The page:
An article in the Oxford Mail stated that Tom had moved schools in January of this year and was ‘quite upset’. On March 20th 2014 Tom was prescribed Fluoxetine, aka Prozac, for depression. 11 days later on March 31st, Tom jumped from a multi-storey car park and was pronounced dead that day.
At Tom’s inquest this week his dad stated that his family were not adequately consulted on the risks of Tom being put on Prozac. He told the coroner’s court that he and his wife were not involved in the decision-making process regarding Tom taking this drug, which they felt was “presented as a done deal”.
Dr Ann Rowlands, ‘child and adolescent psychiatrist’ for Oxford Health, headed Tom’s treatment. She argued that it wasn’t a done-deal and that she had discussed the increased risks of self-harm with his parents. She acknowledged that medical consensus was that Prozac could increase the risk of self-harm or suicide among young people within the first two or three days of use, but stated that the “risks are extremely low”.
The Oxfordshire coroner, Darren Salter, recorded a verdict that Tom took his own life.
Both AntiDepAware and Bob Fiddaman have written about Tom’s inquest this week. They made a couple of extremely valid points:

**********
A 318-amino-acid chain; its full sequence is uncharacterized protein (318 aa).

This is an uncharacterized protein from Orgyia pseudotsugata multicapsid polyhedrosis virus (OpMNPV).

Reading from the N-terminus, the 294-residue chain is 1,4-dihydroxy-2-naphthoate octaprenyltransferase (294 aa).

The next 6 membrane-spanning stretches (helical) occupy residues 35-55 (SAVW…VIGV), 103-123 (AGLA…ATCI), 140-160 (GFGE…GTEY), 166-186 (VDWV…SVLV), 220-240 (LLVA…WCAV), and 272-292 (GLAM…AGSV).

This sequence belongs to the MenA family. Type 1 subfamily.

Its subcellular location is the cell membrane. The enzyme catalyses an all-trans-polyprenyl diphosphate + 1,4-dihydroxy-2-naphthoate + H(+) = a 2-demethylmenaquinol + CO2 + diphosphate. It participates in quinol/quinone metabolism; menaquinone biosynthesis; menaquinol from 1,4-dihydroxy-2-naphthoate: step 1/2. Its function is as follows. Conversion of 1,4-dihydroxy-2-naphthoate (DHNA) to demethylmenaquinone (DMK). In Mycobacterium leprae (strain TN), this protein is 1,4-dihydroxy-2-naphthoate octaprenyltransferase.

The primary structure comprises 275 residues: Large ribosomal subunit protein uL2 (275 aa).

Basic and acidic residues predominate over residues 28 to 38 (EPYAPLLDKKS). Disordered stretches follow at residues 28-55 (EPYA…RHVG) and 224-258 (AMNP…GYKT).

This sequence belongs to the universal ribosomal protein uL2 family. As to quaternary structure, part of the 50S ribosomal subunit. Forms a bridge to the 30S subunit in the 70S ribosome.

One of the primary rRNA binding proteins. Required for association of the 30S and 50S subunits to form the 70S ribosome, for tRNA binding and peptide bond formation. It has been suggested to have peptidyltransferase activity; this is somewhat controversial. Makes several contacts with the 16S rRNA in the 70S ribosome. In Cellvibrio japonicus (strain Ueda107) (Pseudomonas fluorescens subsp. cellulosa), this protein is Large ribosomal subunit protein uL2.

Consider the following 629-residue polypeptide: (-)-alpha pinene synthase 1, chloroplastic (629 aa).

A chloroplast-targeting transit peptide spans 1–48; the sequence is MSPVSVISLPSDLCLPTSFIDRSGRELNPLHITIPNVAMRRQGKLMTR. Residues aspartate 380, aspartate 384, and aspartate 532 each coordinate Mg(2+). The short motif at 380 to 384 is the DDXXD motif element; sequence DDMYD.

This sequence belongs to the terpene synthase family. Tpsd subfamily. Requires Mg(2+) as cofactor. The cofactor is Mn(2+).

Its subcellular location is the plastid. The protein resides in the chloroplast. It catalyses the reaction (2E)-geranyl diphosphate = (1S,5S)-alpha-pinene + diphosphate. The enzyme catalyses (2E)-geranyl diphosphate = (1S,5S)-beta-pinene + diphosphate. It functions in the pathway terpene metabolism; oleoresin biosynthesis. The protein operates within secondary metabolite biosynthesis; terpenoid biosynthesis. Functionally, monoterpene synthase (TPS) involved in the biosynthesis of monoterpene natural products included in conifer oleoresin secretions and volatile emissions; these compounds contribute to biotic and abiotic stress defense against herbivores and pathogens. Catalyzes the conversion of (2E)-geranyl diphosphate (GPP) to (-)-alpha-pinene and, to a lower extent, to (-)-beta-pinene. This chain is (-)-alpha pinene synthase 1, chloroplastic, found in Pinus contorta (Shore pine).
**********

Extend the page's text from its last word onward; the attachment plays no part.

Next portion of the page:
AntiDepAware: “In my research, I have never heard even the most committed proponent of SSRIs state that a period of suicidal ideation would last for a period of just two to three days” and
Bob Fiddaman: “If Slater (the coroner) delved deeper into the side effects of Prozac he would have learned that suicidal completion is a side effect and has been reported and acknowledged by makers of generic Prozac, Mylan. If he had bothered to research he would not have returned such a ludicrous statement”.
While I assume that Dr Rowlands and her team at the Child and Adolescent Mental Health Service had Tom’s best interests at heart, the fact is he was 14, prescribed Prozac (which doubles the risk of suicide) and is now dead. Tom’s story is very similar to an Irish child whose death was reported in the Irish Times earlier this year. Jake was also 14, was also prescribed Prozac and is also now dead. Both sets of parents have said they were not warned of the risks before their children were put on this drug.
The European and American drug regulators have provided stark warnings on the suicidal risk with this drug (and all SSRIs), particularly in children and under 25s. The sad fact is that lessons are not being learned because doctors and psychiatrists are still denying the evidence provided by the deaths of children like Tom and Jake. How many more Toms, Jakes or Torans will there be before the blinkers will finally come off?
(Jake’s inquest is ongoing)
Irish Prozac PIL (Patient Information Leaflet). American Prozac PIL. On the RxISK website there are 1,380 suicides associated with Prozac alone. This week’s paper ‘Why I think Antidepressants Do More Harm Than Good’, written by Peter Gøtzsche of the Nordic Cochrane Center, is free for anyone looking for more information.